A New Method for Identifying the Effects of Foreign Exchange Interventions
Central banks react even to intraday changes in the exchange rate; however, in most cases, intervention data is available only at a daily frequency. This temporal aggregation makes it difficult to identify the effects of interventions on the exchange rate. We apply the Bayesian MCMC approach to this endogeneity problem. We use “data augmentation” to obtain intraday intervention amounts and estimate the efficacy of interventions using the augmented data. Applying this new method to Japanese data, we find that an intervention of one trillion yen moves the yen/dollar rate by 1.7 percent, which is more than twice as much as the magnitude reported in previous studies applying OLS to daily observations. This shows the quantitative importance of the endogeneity problem due to temporal aggregation.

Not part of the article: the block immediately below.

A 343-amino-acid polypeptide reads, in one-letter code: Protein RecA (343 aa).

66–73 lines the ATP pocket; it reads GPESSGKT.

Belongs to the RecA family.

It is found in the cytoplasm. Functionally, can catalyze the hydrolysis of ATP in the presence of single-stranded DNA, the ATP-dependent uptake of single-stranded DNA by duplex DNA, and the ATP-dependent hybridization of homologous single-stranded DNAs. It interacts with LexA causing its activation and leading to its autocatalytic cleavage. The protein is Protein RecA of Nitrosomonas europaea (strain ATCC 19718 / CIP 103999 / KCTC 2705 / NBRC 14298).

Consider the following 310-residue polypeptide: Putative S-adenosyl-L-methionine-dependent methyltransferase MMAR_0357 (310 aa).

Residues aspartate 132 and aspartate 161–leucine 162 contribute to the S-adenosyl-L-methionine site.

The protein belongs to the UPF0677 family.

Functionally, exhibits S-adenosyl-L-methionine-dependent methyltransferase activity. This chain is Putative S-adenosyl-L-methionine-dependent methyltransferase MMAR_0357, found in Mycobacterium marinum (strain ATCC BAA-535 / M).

Are foreign exchange interventions effective? This issue has been debated extensively since the 1980s, but no conclusive consensus has emerged. A key difficulty faced by researchers in answering this question is the endogeneity problem: the exchange rate responds “within the period” to foreign exchange interventions and the central bank reacts “within the period” to fluctuations in the exchange rate. This difficulty would not arise if the central bank responded only slowly to fluctuations in the exchange rate, or if the data sampling interval were sufficiently fine.